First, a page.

Yet did I never breathe its pure serene
Till I heard Chapman speak out loud and bold:
Then felt I like some watcher of the skies
When a new planet swims into his ken;
The first time I realised people attached significance to poetry, other than it being something that just (usually) rhymed, was when at about 13 years old, I read (and then re-read a million times because I became slightly obsessed) M. E. Kerr’s I Stay Near You. Her first protagonist, the ugly-duckling-turned-swan Mildred Cone, falls in love with a poem she studies in class, a poem by Edna St. Vincent Millay. Even now, all these years later, I can still remember my feverish attempts to find this poem in the pre-Google era.
Since then, I have read and loved many, many other poems. Usually they’re ones that I’ve explored in classes with students. I generally turn to novels when I have time to read, but there’s nothing quite like a brilliantly-constructed poetic piece to make you see something anew or to make you an emotional mess. I’m glad we have a ‘special’ day for poetry – it reminds me to step back and re-read some of the poems I have loved.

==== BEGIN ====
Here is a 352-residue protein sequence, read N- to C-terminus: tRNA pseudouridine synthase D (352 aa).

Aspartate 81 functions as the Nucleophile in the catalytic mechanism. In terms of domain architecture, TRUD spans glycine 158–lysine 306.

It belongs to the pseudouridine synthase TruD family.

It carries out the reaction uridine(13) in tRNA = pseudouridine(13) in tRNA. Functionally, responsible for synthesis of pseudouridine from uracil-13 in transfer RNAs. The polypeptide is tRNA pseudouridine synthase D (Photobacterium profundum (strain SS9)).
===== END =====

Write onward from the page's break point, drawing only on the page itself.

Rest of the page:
Because it’s National Poetry Day, I have indulged myself by listing just a few of my all-time favourites (in no particular order):
John Keats – On First Reading Chapman’s Homer
Lord Byron – She Walks in Beauty
Carol Ann Duffy – In Mrs Tilscher’s Class; Last Post
Lawrence Ferlinghetti – A Coney Island of the Mind
Adam Foulds – The Broken Word
Christopher Reid – A Scattering
Emily Dickinson – Wild Nights! Wild Nights!
Wilfred Owen – Futility
Allan Ginsberg – Howl
Sylvia Plath – You’re
I’d love to know what other readers have enjoyed – please let me know what else I should read!